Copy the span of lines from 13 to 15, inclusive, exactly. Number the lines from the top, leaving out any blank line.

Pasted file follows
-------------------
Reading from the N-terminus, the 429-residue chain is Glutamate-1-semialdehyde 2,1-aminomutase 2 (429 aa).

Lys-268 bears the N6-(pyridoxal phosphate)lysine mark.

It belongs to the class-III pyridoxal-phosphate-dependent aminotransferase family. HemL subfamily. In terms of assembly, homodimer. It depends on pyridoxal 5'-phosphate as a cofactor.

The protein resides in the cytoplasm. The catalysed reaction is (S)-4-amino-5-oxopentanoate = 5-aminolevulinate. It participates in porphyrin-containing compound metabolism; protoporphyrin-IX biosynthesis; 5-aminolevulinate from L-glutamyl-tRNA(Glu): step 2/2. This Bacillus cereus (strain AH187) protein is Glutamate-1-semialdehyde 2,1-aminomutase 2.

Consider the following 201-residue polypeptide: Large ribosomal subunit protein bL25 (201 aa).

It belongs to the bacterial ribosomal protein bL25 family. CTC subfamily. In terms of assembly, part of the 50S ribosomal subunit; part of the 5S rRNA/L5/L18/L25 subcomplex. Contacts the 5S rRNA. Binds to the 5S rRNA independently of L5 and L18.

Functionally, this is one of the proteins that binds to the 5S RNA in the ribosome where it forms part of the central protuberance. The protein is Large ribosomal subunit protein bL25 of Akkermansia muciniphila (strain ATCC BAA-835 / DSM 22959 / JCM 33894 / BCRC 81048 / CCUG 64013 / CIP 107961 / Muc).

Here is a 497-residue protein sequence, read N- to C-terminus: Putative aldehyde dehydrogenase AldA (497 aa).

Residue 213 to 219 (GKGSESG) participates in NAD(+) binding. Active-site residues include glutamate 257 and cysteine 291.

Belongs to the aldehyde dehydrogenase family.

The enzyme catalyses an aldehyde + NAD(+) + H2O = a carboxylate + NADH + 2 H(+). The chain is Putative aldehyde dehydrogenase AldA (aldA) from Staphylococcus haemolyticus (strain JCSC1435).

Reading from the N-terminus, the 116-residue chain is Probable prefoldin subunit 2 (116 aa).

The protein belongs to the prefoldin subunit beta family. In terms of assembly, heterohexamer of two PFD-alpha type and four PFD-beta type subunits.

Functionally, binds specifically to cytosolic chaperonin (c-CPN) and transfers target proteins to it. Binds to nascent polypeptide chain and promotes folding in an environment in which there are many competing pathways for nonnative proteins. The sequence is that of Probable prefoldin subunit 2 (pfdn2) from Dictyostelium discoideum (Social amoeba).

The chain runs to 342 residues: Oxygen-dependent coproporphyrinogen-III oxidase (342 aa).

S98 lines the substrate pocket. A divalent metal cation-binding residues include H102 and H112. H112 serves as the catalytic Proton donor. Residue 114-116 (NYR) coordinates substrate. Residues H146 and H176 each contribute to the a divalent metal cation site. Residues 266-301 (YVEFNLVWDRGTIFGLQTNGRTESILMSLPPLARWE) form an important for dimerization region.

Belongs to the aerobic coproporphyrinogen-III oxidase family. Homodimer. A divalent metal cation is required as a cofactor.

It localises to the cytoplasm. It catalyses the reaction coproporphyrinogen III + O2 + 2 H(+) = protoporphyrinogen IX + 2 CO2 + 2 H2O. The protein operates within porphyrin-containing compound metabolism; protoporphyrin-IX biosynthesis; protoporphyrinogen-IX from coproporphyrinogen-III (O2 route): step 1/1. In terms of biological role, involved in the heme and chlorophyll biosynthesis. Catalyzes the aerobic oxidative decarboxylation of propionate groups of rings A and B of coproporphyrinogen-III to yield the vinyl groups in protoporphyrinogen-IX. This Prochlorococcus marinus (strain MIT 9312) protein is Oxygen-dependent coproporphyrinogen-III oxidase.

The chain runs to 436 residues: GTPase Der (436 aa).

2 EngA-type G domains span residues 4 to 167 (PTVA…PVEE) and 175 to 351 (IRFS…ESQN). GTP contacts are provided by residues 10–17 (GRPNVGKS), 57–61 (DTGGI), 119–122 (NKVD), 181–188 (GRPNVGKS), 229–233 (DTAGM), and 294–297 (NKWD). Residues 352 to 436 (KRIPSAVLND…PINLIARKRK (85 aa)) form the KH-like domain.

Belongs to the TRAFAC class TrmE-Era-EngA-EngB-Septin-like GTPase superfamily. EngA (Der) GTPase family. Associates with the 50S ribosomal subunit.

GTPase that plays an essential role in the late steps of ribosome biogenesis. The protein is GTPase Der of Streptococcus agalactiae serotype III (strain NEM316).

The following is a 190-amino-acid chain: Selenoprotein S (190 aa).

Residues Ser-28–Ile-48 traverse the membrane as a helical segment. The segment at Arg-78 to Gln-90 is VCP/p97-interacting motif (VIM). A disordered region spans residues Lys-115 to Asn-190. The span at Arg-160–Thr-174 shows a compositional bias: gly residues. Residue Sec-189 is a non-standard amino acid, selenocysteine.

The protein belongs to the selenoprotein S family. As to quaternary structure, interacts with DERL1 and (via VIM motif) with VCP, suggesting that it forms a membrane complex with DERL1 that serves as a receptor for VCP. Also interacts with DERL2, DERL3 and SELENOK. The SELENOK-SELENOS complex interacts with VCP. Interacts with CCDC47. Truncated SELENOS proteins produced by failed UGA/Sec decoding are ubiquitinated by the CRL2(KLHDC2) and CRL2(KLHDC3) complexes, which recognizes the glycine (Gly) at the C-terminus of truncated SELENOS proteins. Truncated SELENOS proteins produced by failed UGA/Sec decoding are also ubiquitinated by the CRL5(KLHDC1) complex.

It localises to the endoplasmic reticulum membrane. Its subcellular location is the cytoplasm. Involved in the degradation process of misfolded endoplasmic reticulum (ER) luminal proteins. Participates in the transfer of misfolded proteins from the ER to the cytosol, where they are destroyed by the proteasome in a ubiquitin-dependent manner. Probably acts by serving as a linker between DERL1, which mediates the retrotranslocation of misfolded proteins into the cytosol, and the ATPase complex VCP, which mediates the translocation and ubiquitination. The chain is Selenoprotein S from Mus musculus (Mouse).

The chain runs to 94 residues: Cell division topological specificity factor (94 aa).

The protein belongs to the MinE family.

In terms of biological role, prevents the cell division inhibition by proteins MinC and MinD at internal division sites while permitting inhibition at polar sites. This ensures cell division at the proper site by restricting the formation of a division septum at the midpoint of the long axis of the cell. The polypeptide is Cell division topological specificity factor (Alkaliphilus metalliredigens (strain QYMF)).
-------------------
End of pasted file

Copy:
The protein belongs to the prefoldin subunit beta family. In terms of assembly, heterohexamer of two PFD-alpha type and four PFD-beta type subunits.

Functionally, binds specifically to cytosolic chaperonin (c-CPN) and transfers target proteins to it. Binds to nascent polypeptide chain and promotes folding in an environment in which there are many competing pathways for nonnative proteins. The sequence is that of Probable prefoldin subunit 2 (pfdn2) from Dictyostelium discoideum (Social amoeba).

The chain runs to 342 residues: Oxygen-dependent coproporphyrinogen-III oxidase (342 aa).